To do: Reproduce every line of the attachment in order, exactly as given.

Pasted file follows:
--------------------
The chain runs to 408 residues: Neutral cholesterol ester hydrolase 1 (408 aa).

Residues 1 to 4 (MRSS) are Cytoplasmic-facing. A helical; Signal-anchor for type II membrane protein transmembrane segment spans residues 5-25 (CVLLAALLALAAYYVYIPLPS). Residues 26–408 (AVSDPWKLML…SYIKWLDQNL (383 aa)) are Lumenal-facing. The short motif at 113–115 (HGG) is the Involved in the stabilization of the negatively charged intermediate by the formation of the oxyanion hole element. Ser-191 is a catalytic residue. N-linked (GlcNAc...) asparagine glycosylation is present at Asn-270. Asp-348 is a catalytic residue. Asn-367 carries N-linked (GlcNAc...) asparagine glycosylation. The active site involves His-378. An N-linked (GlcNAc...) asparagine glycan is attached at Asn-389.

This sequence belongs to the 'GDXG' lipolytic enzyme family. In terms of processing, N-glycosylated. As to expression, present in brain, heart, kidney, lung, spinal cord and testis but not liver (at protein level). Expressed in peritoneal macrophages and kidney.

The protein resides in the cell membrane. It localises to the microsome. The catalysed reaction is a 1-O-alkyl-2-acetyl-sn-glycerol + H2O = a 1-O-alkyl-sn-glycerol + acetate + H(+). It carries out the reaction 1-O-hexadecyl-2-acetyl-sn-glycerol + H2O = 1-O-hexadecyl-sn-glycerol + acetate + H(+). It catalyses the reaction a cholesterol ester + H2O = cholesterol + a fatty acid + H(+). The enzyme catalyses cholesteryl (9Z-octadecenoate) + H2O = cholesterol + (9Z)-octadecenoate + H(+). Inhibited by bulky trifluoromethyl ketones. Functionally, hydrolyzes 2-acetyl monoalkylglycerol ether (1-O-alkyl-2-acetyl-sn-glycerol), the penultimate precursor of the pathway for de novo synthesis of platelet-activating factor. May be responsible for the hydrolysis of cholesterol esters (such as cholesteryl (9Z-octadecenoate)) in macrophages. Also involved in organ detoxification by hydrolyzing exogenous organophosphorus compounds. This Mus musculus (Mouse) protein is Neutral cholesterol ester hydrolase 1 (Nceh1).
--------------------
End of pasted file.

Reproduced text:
The chain runs to 408 residues: Neutral cholesterol ester hydrolase 1 (408 aa).

Residues 1 to 4 (MRSS) are Cytoplasmic-facing. A helical; Signal-anchor for type II membrane protein transmembrane segment spans residues 5-25 (CVLLAALLALAAYYVYIPLPS). Residues 26–408 (AVSDPWKLML…SYIKWLDQNL (383 aa)) are Lumenal-facing. The short motif at 113–115 (HGG) is the Involved in the stabilization of the negatively charged intermediate by the formation of the oxyanion hole element. Ser-191 is a catalytic residue. N-linked (GlcNAc...) asparagine glycosylation is present at Asn-270. Asp-348 is a catalytic residue. Asn-367 carries N-linked (GlcNAc...) asparagine glycosylation. The active site involves His-378. An N-linked (GlcNAc...) asparagine glycan is attached at Asn-389.

This sequence belongs to the 'GDXG' lipolytic enzyme family. In terms of processing, N-glycosylated. As to expression, present in brain, heart, kidney, lung, spinal cord and testis but not liver (at protein level). Expressed in peritoneal macrophages and kidney.

The protein resides in the cell membrane. It localises to the microsome. The catalysed reaction is a 1-O-alkyl-2-acetyl-sn-glycerol + H2O = a 1-O-alkyl-sn-glycerol + acetate + H(+). It carries out the reaction 1-O-hexadecyl-2-acetyl-sn-glycerol + H2O = 1-O-hexadecyl-sn-glycerol + acetate + H(+). It catalyses the reaction a cholesterol ester + H2O = cholesterol + a fatty acid + H(+). The enzyme catalyses cholesteryl (9Z-octadecenoate) + H2O = cholesterol + (9Z)-octadecenoate + H(+). Inhibited by bulky trifluoromethyl ketones. Functionally, hydrolyzes 2-acetyl monoalkylglycerol ether (1-O-alkyl-2-acetyl-sn-glycerol), the penultimate precursor of the pathway for de novo synthesis of platelet-activating factor. May be responsible for the hydrolysis of cholesterol esters (such as cholesteryl (9Z-octadecenoate)) in macrophages. Also involved in organ detoxification by hydrolyzing exogenous organophosphorus compounds. This Mus musculus (Mouse) protein is Neutral cholesterol ester hydrolase 1 (Nceh1).